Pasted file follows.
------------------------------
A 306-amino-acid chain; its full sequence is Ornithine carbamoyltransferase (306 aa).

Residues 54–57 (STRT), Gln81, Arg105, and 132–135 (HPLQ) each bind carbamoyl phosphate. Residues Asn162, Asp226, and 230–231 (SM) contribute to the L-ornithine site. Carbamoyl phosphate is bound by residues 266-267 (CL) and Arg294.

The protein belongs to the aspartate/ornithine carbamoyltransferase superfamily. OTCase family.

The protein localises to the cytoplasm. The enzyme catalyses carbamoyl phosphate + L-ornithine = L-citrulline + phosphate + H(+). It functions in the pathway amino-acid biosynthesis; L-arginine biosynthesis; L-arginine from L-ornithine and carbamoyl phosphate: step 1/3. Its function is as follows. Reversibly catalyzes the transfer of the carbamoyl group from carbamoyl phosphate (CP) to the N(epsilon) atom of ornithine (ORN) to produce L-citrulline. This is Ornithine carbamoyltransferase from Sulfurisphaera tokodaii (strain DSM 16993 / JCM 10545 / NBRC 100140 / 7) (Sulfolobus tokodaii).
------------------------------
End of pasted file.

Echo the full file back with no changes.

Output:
A 306-amino-acid chain; its full sequence is Ornithine carbamoyltransferase (306 aa).

Residues 54–57 (STRT), Gln81, Arg105, and 132–135 (HPLQ) each bind carbamoyl phosphate. Residues Asn162, Asp226, and 230–231 (SM) contribute to the L-ornithine site. Carbamoyl phosphate is bound by residues 266-267 (CL) and Arg294.

The protein belongs to the aspartate/ornithine carbamoyltransferase superfamily. OTCase family.

The protein localises to the cytoplasm. The enzyme catalyses carbamoyl phosphate + L-ornithine = L-citrulline + phosphate + H(+). It functions in the pathway amino-acid biosynthesis; L-arginine biosynthesis; L-arginine from L-ornithine and carbamoyl phosphate: step 1/3. Its function is as follows. Reversibly catalyzes the transfer of the carbamoyl group from carbamoyl phosphate (CP) to the N(epsilon) atom of ornithine (ORN) to produce L-citrulline. This is Ornithine carbamoyltransferase from Sulfurisphaera tokodaii (strain DSM 16993 / JCM 10545 / NBRC 100140 / 7) (Sulfolobus tokodaii).